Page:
The hidden dangers of energy drinks

Energy-DrinksThe much vaunted properties of energy drinks are well known thanks to convincing advertising and clever marketing, but a new report published in the journal Preventive Medicine indicates that consumption among teenagers may be linked with poor mental health and substance use.

As a result of their findings researchers are calling for limits on teen’s access to the drinks and reduction in the amount of the caffeine in each can.

The paper by researchers at the University of Waterloo and Dalhousie University, Canada, found that high school students prone to depression as well as those who smoke marijuana or drink alcohol are also more likely to consume energy drinks than their peers.

“While it remains unclear why these associations exist, the trend is a concern because of the high rate of consumption among teenagers,” said Sunday Azagba lead author on the paper. “These drinks appeal to young people because of their temporary benefits like increased alertness, improved mood and enhanced mental and physical energy.”

Among the 8210 high school students surveyed, nearly two thirds reported using energy drinks at least once in the past year, with more than 20 percent consuming them once or more per month. Younger high school students were more likely to consume energy drinks than older ones.

“Marketing campaigns appear designed to entice youth and young adults,” said Azagba. “It’s a dangerous combination, especially for those at an increased risk for substance abuse.”

Energy drinks have been associated with a number of negative health effects, including cardiovascular symptoms, sleep impairment and nervousness and nausea, caused by the beverages’ high concentration of caffeine.

“Given the negative effects of excessive caffeine consumption as well as the coincident occurrence of the use of energy drinks and other negative behaviours in teens, the trends we are seeing are more than cause for concern,” said Azagba.

“In our opinion, at the very least steps should be taken to limit teens’ access to energy drinks, to increase public awareness and education about the potential harms of these drinks and to minimize the amount of caffeine available in each unit,” said Azagba.

“This won’t eliminate the problem entirely, but steps like these can help mitigate harm to our youth that appears to be associated with consumption of these drinks. This is something we need to take seriously. Change won’t happen without a concerted effort.”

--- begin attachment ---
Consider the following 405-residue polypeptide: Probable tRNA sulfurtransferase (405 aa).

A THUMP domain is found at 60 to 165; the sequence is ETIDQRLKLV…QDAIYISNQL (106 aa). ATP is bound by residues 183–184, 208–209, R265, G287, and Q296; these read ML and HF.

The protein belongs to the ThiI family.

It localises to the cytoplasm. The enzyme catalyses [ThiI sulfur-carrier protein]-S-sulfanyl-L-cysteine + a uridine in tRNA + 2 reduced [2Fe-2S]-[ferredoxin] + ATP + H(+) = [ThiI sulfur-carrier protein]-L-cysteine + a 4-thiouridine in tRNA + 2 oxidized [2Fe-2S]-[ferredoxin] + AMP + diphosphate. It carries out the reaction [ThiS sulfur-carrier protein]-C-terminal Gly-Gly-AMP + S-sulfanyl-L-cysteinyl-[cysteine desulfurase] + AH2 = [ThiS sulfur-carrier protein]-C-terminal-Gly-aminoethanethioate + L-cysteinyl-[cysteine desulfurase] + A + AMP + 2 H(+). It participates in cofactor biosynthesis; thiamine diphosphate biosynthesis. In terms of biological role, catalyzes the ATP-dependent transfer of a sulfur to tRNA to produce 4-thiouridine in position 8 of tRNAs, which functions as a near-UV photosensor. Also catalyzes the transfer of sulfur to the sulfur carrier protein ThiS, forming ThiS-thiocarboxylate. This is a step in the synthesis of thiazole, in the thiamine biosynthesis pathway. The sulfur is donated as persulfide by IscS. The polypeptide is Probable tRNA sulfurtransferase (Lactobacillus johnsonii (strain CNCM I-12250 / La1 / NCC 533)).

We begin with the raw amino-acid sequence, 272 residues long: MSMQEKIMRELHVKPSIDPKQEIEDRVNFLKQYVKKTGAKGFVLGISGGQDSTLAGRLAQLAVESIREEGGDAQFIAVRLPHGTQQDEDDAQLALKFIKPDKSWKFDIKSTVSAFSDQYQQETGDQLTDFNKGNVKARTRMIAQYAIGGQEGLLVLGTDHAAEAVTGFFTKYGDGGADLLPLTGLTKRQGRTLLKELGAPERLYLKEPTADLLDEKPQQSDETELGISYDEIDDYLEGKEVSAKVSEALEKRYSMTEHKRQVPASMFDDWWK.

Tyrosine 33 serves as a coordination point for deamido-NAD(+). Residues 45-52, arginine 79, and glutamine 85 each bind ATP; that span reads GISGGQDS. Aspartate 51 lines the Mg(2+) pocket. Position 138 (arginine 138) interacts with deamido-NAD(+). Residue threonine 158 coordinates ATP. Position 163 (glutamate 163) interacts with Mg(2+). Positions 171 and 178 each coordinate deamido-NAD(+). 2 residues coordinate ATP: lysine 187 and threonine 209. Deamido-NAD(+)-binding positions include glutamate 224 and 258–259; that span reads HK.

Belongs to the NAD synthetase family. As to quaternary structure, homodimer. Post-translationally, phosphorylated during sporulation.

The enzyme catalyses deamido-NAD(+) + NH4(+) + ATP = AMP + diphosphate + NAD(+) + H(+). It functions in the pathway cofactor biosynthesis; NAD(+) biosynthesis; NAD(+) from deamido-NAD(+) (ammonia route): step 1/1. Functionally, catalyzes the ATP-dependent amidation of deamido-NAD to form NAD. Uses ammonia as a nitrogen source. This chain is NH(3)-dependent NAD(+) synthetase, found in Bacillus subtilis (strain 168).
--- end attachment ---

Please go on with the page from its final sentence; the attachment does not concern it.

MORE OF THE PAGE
Source: Preventive Medicine

Subscribe to our newsletters

Every month Human Kinetics produces three unique email Newsletters, packed with great articles, events and news, plus information on our latest resources and exclusive reader offers. They’re completely free and if you change your mind you can unsubscribe at any time. So subscribe today.

Fill in your information below and check the emails you want.

About Human Kinetics

Human Kinetics is the world’s leading information provider on physical activity and health. This blog is operated by the European division of Human Kinetics, based in Leeds in the United Kingdom. In this blog we aim to bring you our latest products, news on our existing products and articles and information on health, exercise, fitness, PE, nutrition and much, much more.

There are 6 comments

  1. brettday

    These drinks are so dangerous. I had a colleague, 26 years old, relatively fit and healthy. He used to drink these daily. One day at work he suffered a mild heart attack and the doctors told him that a caffeine OD from these drinks was the cause, he was lucky to live. They are just not worth it. Nice post.

    All the best,
    Brett

  2. Karl O'Shaughnessy

    Reblogged this on Karl O'Shaughnessy and commented:
    Just a quick reblog below on a post from Human Kinetics on the serious dangers for young people on the consumption of energy drinks. It doesn’t specifically mention sports players but in my experience it’s clear that there’s many misconceptions amongst players I’ve coached as to the benefits of these in sporting terms.

    I’m no sport scientist but I’m of the opinion that nothing can replace good nutrition & hydration. I’ve consumed my own fair share of energy drinks, on a regular basis at one stage but have since stopped. A small bit of reading & education like the post below made me rethink this behaviour. Drink with caution if you must but encourage proper hydration & nutrition amongst the young children you influence.

    There are simply no quick fixes in life. My message – educate not over stimulate!

    K.

  3. Angel S

    I have tried an energy drink once years ago and it never did me any good. There was a sharp pain in my head and I could not relax myself to the point of almost palpitating. These days energy drinks have been mass produced and are available at every store. Almost everyday I see kids sipping energy drinks as if they are water. I just knew about the underlying damages after reading your post and we are on the same page here. Something needs to be done and as Dr.Seuss says: “Unless someone like you cares a whole awful lot, Nothing is going to get better. It’s not.”

Leave a Reply